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A single-cell and spatially resolved atlas of human breast cancers
Nature Genetics  (IF38.33),  Pub Date : 2021-09-06, DOI: 10.1038/s41588-021-00911-1
Sunny Z. Wu, Ghamdan Al-Eryani, Daniel Lee Roden, Simon Junankar, Kate Harvey, Alma Andersson, Aatish Thennavan, Chenfei Wang, James R. Torpy, Nenad Bartonicek, Taopeng Wang, Ludvig Larsson, Dominik Kaczorowski, Neil I. Weisenfeld, Cedric R. Uytingco, Jennifer G. Chew, Zachary W. Bent, Chia-Ling Chan, Vikkitharan Gnanasambandapillai, Charles-Antoine Dutertre, Laurence Gluch, Mun N. Hui, Jane Beith, Andrew Parker, Elizabeth Robbins, Davendra Segara, Caroline Cooper, Cindy Mak, Belinda Chan, Sanjay Warrier, Florent Ginhoux, Ewan Millar, Joseph E. Powell, Stephen R. Williams, X. Shirley Liu, Sandra O’Toole, Elgene Lim, Joakim Lundeberg, Charles M. Perou, Alexander Swarbrick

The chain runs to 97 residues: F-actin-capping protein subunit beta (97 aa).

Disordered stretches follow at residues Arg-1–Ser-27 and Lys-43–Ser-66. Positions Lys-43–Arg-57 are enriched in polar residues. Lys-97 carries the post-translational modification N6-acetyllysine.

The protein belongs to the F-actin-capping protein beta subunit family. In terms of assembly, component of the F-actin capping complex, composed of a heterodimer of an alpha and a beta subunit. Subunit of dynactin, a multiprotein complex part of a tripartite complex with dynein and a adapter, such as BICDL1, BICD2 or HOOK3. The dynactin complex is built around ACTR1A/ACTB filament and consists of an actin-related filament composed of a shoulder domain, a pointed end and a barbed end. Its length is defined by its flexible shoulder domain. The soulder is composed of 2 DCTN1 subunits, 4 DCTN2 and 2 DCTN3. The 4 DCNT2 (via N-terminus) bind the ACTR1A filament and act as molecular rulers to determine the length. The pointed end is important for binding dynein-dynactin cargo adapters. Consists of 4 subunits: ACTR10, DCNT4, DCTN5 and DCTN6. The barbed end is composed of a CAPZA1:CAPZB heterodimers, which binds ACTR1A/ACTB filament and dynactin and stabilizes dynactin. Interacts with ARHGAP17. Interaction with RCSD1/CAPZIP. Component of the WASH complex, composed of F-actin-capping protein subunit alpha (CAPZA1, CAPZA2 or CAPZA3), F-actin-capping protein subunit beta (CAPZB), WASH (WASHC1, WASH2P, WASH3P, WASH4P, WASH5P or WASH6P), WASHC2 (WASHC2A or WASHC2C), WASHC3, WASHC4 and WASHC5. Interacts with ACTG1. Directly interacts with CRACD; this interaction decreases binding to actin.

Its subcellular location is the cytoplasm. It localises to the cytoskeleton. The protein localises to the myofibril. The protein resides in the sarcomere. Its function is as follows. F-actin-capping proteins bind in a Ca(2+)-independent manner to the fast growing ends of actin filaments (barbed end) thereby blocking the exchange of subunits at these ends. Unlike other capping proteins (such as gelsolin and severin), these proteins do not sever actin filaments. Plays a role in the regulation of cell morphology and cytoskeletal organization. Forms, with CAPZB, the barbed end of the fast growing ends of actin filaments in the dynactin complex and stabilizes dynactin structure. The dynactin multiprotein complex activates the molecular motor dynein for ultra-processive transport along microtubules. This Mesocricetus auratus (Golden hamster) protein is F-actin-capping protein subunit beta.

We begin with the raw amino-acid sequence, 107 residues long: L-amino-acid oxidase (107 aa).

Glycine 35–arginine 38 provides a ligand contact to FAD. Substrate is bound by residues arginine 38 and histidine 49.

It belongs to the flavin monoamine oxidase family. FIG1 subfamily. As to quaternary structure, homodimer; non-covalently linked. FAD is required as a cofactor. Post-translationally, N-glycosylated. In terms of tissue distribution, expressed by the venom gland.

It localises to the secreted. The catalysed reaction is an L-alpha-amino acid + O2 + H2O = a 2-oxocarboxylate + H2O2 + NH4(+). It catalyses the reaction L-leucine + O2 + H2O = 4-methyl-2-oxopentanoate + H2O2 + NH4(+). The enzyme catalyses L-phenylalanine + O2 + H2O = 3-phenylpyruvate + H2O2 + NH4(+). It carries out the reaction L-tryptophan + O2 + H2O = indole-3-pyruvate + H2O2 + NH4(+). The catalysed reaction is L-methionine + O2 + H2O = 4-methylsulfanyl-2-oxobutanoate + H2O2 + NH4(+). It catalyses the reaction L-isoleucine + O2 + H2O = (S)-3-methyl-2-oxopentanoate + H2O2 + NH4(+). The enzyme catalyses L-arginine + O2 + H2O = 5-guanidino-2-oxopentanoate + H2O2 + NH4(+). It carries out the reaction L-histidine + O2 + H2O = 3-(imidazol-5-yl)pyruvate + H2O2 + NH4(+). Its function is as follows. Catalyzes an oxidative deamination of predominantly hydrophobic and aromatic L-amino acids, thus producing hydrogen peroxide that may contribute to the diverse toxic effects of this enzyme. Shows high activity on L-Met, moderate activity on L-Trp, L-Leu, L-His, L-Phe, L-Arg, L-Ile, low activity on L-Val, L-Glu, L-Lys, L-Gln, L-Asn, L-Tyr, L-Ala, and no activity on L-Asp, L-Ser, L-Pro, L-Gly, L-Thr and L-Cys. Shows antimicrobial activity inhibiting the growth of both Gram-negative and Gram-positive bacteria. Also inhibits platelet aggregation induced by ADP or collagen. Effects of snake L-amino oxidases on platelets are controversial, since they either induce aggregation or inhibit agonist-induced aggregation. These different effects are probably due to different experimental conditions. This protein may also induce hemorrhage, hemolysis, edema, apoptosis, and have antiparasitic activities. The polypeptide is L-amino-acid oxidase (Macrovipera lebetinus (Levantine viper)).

Breast cancers are complex cellular ecosystems where heterotypic interactions play central roles in disease progression and response to therapy. However, our knowledge of their cellular composition and organization is limited. Here we present a single-cell and spatially resolved transcriptomics analysis of human breast cancers. We developed a single-cell method of intrinsic subtype classification (SCSubtype) to reveal recurrent neoplastic cell heterogeneity. Immunophenotyping using cellular indexing of transcriptomes and epitopes by sequencing (CITE-seq) provides high-resolution immune profiles, including new PD-L1/PD-L2+ macrophage populations associated with clinical outcome. Mesenchymal cells displayed diverse functions and cell-surface protein expression through differentiation within three major lineages. Stromal-immune niches were spatially organized in tumors, offering insights into antitumor immune regulation. Using single-cell signatures, we deconvoluted large breast cancer cohorts to stratify them into nine clusters, termed ‘ecotypes’, with unique cellular compositions and clinical outcomes. This study provides a comprehensive transcriptional atlas of the cellular architecture of breast cancer.